- Voters would need a Photo ID (that’s true now) but if they didn’t have one they couldn’t just sign an affidavit to their identity and cast a provisional ballot, as they do now. To have their ballot count the voter would have to show up at the local clerk’s office within six days with a valid ID.
- For absentee voters there would be new ID requirements. They would need to include a photo ID, or driver’s license number, or the last four digits of their social security number.
- Election officials would be prohibited from sending out unsolicited requests for absentee ballots, as Michigan has done, and many candidates have done.
- It would modify how local governments choose polling places.
- Election officials could not accept private funds (including federal funds) to support their efforts. Some feel this might even ban volunteers from working with elections.
Some of the provisions simply restate what is already common practice, like requiring IDs. A few reasonable provisions may be tucked in as well. But the overall partisan purpose is clear—to reduce the Democratic turnout. There are more details, but that’s the essentials.
But here’s what’s different in Michigan. That proposal has passed the legislature and, like all bills, will go to the governor’s desk for her signature to approve it, or a veto to reject it. Governor Whitmer has already vetoed some of these proposals, and there is no doubt she will veto the rest.
However, Michigan has a rather unusual initiative process, where a proposal can be put before the voters for approval on the ballot. To put an initiative on the ballot requires about 340,000 signatures from registered voters in Michigan.
Once that is done it goes on the ballot for the next election for voters to approve or disapprove. However, Michigan’s initiative has an odd loophole. Instead of sending an initiative to the voters, the legislature can take up the proposal, and pass it before the election. If they do, the governor does not have the power to veto it.
That’s what’s happening now. The proposal called Secure MI Vote is now being circulated, and if it gets the required 340,000 signatures, the Republican legislature will almost certainly take it up, and pass it on their own, bypassing the governor.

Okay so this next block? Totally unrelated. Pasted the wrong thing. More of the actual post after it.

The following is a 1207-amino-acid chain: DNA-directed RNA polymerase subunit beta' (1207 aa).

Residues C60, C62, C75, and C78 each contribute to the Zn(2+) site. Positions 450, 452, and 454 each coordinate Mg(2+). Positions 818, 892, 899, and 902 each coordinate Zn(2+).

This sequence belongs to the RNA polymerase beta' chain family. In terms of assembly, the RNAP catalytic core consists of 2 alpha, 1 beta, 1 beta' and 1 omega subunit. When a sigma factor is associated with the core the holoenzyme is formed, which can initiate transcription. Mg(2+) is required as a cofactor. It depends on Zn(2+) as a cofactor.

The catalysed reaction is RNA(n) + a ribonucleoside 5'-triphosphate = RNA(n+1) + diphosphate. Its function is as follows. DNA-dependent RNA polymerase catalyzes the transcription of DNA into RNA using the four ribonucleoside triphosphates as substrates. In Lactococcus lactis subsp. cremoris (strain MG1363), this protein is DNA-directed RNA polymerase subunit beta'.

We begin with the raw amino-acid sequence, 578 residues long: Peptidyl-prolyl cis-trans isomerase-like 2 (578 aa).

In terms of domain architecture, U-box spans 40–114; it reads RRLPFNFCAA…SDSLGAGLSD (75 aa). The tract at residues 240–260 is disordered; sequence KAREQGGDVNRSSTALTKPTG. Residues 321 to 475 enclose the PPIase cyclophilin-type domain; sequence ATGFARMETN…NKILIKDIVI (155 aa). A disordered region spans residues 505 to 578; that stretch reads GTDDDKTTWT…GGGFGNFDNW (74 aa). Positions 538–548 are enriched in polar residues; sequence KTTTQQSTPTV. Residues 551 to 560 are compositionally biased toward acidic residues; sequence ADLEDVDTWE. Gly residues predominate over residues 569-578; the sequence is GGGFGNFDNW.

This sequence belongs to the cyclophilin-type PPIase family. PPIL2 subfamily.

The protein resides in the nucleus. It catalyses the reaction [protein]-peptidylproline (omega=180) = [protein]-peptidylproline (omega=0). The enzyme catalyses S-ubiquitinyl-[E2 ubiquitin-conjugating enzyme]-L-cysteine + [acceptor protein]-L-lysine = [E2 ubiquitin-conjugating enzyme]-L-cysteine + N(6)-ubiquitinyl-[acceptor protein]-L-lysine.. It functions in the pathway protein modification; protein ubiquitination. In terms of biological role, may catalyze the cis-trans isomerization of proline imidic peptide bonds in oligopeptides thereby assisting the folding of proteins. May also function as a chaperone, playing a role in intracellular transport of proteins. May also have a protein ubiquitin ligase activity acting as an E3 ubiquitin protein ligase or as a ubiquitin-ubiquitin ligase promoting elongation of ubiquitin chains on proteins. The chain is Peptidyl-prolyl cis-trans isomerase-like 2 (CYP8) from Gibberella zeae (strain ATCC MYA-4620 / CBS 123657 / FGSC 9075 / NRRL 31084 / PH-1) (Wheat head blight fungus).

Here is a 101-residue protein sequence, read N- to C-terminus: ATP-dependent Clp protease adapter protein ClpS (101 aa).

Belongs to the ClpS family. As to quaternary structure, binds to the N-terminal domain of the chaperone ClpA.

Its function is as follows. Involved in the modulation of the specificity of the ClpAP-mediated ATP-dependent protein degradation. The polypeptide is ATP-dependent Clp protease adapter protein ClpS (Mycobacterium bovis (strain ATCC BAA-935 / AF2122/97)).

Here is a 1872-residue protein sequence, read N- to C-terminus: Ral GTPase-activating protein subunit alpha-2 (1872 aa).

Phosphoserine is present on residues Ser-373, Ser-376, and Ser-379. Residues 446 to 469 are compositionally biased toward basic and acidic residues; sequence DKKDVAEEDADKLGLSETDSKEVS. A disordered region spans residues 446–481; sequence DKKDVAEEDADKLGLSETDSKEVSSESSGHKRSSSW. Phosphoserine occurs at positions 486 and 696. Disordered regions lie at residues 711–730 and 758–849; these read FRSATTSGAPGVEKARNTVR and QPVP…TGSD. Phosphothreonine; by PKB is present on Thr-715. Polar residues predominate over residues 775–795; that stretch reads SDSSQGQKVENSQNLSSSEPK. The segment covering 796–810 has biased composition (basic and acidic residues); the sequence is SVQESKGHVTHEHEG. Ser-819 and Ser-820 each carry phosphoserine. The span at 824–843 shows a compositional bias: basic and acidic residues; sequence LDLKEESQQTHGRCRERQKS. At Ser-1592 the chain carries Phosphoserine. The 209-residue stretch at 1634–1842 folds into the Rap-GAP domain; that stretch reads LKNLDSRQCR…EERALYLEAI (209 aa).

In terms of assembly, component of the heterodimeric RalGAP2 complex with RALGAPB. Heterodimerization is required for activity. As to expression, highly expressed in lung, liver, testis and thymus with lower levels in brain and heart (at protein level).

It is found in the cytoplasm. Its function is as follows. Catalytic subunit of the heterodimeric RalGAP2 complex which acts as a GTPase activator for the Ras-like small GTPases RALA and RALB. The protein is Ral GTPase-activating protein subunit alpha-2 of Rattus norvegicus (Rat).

These proposals are a solution in search of a problem. After more than 60 court challenges, many audits and recounts, no significant voter fraud has been found for the 2020 election. It’s probably been the most honest election in our history. In states, where small errors were found, they often benefited Biden more often than Trump. Yet, within the last few weeks, conservative groups protested in front of the Capitol Building in Lansing, claiming the Michigan election was stolen, and asking for one more audit of the 2020 election, where Biden won by 154,000 votes.
The Secure MI Vote proposal is simply a partisan attempt to make it more difficult to vote, and reduce the turnout, particularly for minorities.
Based on the 2020 election, making it more difficult to vote absentee may hurt Democrats, and aid Republicans, but that may not always be the case. Before the 2020 election, the absentee vote had generally been more Republican, and limiting that vote may come back to haunt the Republican Party.
There is also some evidence that trying to limit the vote may actually encourage marginal voters to get out and cast their ballots. In a few states turnout increased after attempts to limit the vote got the attention of infrequent voters.
But in the end, the real damage of the Secure MI Vote proposal, and all the talk about a stolen election, isn’t to Democrats or Republicans. The real damage is to the trust we have in our whole political system. The election process is the basis for our democracy. If we lose that, we’ve lost the core idea of our government. That damage could last long after both Trump and Biden are history.
Secure MI Vote won’t secure anyone’s vote, and makes for a less secure democracy.
Don’t sign the petition.
EVM political commentator Paul Rozycki can be reached at firstname.lastname@example.org.